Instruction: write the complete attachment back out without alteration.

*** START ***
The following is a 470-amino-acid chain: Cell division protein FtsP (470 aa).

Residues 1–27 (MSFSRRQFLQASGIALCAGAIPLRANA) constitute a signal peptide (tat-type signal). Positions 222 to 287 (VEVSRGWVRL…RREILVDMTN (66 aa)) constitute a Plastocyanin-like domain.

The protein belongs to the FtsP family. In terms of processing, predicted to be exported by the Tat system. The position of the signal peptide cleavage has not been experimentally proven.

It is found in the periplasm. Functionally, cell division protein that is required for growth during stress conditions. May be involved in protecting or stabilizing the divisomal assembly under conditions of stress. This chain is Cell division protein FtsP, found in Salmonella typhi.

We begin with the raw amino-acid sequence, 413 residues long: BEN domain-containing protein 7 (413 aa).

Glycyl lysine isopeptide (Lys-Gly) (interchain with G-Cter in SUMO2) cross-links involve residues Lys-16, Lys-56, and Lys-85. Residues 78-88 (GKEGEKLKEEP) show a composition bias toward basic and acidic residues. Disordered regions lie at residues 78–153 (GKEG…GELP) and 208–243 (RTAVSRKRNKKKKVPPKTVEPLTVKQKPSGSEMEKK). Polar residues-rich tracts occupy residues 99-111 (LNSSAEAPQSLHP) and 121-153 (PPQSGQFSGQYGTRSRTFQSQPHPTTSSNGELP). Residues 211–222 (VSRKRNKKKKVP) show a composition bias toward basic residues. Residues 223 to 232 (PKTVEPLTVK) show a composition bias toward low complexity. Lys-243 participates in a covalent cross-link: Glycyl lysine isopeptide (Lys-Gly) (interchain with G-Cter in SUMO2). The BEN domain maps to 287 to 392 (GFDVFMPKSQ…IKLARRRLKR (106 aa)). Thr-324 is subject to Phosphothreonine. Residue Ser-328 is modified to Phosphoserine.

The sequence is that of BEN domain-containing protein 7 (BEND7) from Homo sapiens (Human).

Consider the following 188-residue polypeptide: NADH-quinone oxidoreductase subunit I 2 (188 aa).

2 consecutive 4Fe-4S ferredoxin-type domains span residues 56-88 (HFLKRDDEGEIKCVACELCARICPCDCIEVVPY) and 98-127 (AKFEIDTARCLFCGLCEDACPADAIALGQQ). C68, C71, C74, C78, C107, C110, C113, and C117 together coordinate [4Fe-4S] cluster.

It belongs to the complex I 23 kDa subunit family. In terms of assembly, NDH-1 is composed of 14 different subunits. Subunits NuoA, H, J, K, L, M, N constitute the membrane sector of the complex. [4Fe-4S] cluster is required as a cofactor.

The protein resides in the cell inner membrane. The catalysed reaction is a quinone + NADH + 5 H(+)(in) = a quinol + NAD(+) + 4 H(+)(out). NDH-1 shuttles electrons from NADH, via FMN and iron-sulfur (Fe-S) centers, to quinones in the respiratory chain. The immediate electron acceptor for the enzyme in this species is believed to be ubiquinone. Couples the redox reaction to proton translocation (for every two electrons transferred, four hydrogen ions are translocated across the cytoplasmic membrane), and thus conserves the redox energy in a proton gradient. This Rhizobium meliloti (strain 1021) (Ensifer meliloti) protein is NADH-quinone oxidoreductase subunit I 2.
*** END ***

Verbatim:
The following is a 470-amino-acid chain: Cell division protein FtsP (470 aa).

Residues 1–27 (MSFSRRQFLQASGIALCAGAIPLRANA) constitute a signal peptide (tat-type signal). Positions 222 to 287 (VEVSRGWVRL…RREILVDMTN (66 aa)) constitute a Plastocyanin-like domain.

The protein belongs to the FtsP family. In terms of processing, predicted to be exported by the Tat system. The position of the signal peptide cleavage has not been experimentally proven.

It is found in the periplasm. Functionally, cell division protein that is required for growth during stress conditions. May be involved in protecting or stabilizing the divisomal assembly under conditions of stress. This chain is Cell division protein FtsP, found in Salmonella typhi.

We begin with the raw amino-acid sequence, 413 residues long: BEN domain-containing protein 7 (413 aa).

Glycyl lysine isopeptide (Lys-Gly) (interchain with G-Cter in SUMO2) cross-links involve residues Lys-16, Lys-56, and Lys-85. Residues 78-88 (GKEGEKLKEEP) show a composition bias toward basic and acidic residues. Disordered regions lie at residues 78–153 (GKEG…GELP) and 208–243 (RTAVSRKRNKKKKVPPKTVEPLTVKQKPSGSEMEKK). Polar residues-rich tracts occupy residues 99-111 (LNSSAEAPQSLHP) and 121-153 (PPQSGQFSGQYGTRSRTFQSQPHPTTSSNGELP). Residues 211–222 (VSRKRNKKKKVP) show a composition bias toward basic residues. Residues 223 to 232 (PKTVEPLTVK) show a composition bias toward low complexity. Lys-243 participates in a covalent cross-link: Glycyl lysine isopeptide (Lys-Gly) (interchain with G-Cter in SUMO2). The BEN domain maps to 287 to 392 (GFDVFMPKSQ…IKLARRRLKR (106 aa)). Thr-324 is subject to Phosphothreonine. Residue Ser-328 is modified to Phosphoserine.

The sequence is that of BEN domain-containing protein 7 (BEND7) from Homo sapiens (Human).

Consider the following 188-residue polypeptide: NADH-quinone oxidoreductase subunit I 2 (188 aa).

2 consecutive 4Fe-4S ferredoxin-type domains span residues 56-88 (HFLKRDDEGEIKCVACELCARICPCDCIEVVPY) and 98-127 (AKFEIDTARCLFCGLCEDACPADAIALGQQ). C68, C71, C74, C78, C107, C110, C113, and C117 together coordinate [4Fe-4S] cluster.

It belongs to the complex I 23 kDa subunit family. In terms of assembly, NDH-1 is composed of 14 different subunits. Subunits NuoA, H, J, K, L, M, N constitute the membrane sector of the complex. [4Fe-4S] cluster is required as a cofactor.

The protein resides in the cell inner membrane. The catalysed reaction is a quinone + NADH + 5 H(+)(in) = a quinol + NAD(+) + 4 H(+)(out). NDH-1 shuttles electrons from NADH, via FMN and iron-sulfur (Fe-S) centers, to quinones in the respiratory chain. The immediate electron acceptor for the enzyme in this species is believed to be ubiquinone. Couples the redox reaction to proton translocation (for every two electrons transferred, four hydrogen ions are translocated across the cytoplasmic membrane), and thus conserves the redox energy in a proton gradient. This Rhizobium meliloti (strain 1021) (Ensifer meliloti) protein is NADH-quinone oxidoreductase subunit I 2.